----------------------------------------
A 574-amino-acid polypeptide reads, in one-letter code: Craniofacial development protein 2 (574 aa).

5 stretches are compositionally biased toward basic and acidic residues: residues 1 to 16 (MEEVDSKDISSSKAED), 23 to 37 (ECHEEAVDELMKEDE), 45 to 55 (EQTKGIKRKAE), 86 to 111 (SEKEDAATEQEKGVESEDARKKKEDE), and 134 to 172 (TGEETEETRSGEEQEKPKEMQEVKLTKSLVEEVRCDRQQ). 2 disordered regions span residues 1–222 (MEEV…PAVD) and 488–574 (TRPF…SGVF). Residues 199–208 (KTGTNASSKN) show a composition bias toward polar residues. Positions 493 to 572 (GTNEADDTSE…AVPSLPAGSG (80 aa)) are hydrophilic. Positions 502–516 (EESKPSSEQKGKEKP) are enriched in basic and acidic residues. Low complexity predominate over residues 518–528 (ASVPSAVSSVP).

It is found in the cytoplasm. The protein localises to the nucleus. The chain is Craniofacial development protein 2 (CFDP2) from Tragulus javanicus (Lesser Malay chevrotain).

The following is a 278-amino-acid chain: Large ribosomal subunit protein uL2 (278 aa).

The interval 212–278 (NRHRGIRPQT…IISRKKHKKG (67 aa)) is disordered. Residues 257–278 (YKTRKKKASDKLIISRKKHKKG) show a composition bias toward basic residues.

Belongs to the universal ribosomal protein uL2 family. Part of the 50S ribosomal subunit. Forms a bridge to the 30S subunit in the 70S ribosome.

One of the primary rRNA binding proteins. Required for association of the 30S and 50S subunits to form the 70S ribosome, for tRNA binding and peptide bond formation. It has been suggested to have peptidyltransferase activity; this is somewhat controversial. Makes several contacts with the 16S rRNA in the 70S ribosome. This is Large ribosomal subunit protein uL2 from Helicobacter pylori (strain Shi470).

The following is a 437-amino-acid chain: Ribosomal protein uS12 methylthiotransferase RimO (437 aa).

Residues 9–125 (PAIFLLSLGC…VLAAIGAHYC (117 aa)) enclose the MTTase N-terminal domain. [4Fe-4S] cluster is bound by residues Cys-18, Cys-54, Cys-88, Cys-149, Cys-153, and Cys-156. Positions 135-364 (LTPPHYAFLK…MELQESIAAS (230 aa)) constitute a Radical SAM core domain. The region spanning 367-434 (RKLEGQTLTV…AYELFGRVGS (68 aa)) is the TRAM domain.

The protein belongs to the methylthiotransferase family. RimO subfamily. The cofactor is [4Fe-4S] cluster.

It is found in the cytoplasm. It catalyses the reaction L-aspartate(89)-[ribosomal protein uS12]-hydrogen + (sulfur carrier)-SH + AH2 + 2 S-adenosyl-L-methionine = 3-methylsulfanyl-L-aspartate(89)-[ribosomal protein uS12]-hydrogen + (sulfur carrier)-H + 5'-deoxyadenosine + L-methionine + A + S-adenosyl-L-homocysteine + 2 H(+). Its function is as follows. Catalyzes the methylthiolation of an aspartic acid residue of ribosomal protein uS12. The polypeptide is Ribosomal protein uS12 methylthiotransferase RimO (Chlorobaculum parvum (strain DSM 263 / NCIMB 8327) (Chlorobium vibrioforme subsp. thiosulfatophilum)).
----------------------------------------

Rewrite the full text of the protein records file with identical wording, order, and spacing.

A 574-amino-acid polypeptide reads, in one-letter code: Craniofacial development protein 2 (574 aa).

5 stretches are compositionally biased toward basic and acidic residues: residues 1 to 16 (MEEVDSKDISSSKAED), 23 to 37 (ECHEEAVDELMKEDE), 45 to 55 (EQTKGIKRKAE), 86 to 111 (SEKEDAATEQEKGVESEDARKKKEDE), and 134 to 172 (TGEETEETRSGEEQEKPKEMQEVKLTKSLVEEVRCDRQQ). 2 disordered regions span residues 1–222 (MEEV…PAVD) and 488–574 (TRPF…SGVF). Residues 199–208 (KTGTNASSKN) show a composition bias toward polar residues. Positions 493 to 572 (GTNEADDTSE…AVPSLPAGSG (80 aa)) are hydrophilic. Positions 502–516 (EESKPSSEQKGKEKP) are enriched in basic and acidic residues. Low complexity predominate over residues 518–528 (ASVPSAVSSVP).

It is found in the cytoplasm. The protein localises to the nucleus. The chain is Craniofacial development protein 2 (CFDP2) from Tragulus javanicus (Lesser Malay chevrotain).

The following is a 278-amino-acid chain: Large ribosomal subunit protein uL2 (278 aa).

The interval 212–278 (NRHRGIRPQT…IISRKKHKKG (67 aa)) is disordered. Residues 257–278 (YKTRKKKASDKLIISRKKHKKG) show a composition bias toward basic residues.

Belongs to the universal ribosomal protein uL2 family. Part of the 50S ribosomal subunit. Forms a bridge to the 30S subunit in the 70S ribosome.

One of the primary rRNA binding proteins. Required for association of the 30S and 50S subunits to form the 70S ribosome, for tRNA binding and peptide bond formation. It has been suggested to have peptidyltransferase activity; this is somewhat controversial. Makes several contacts with the 16S rRNA in the 70S ribosome. This is Large ribosomal subunit protein uL2 from Helicobacter pylori (strain Shi470).

The following is a 437-amino-acid chain: Ribosomal protein uS12 methylthiotransferase RimO (437 aa).

Residues 9–125 (PAIFLLSLGC…VLAAIGAHYC (117 aa)) enclose the MTTase N-terminal domain. [4Fe-4S] cluster is bound by residues Cys-18, Cys-54, Cys-88, Cys-149, Cys-153, and Cys-156. Positions 135-364 (LTPPHYAFLK…MELQESIAAS (230 aa)) constitute a Radical SAM core domain. The region spanning 367-434 (RKLEGQTLTV…AYELFGRVGS (68 aa)) is the TRAM domain.

The protein belongs to the methylthiotransferase family. RimO subfamily. The cofactor is [4Fe-4S] cluster.

It is found in the cytoplasm. It catalyses the reaction L-aspartate(89)-[ribosomal protein uS12]-hydrogen + (sulfur carrier)-SH + AH2 + 2 S-adenosyl-L-methionine = 3-methylsulfanyl-L-aspartate(89)-[ribosomal protein uS12]-hydrogen + (sulfur carrier)-H + 5'-deoxyadenosine + L-methionine + A + S-adenosyl-L-homocysteine + 2 H(+). Its function is as follows. Catalyzes the methylthiolation of an aspartic acid residue of ribosomal protein uS12. The polypeptide is Ribosomal protein uS12 methylthiotransferase RimO (Chlorobaculum parvum (strain DSM 263 / NCIMB 8327) (Chlorobium vibrioforme subsp. thiosulfatophilum)).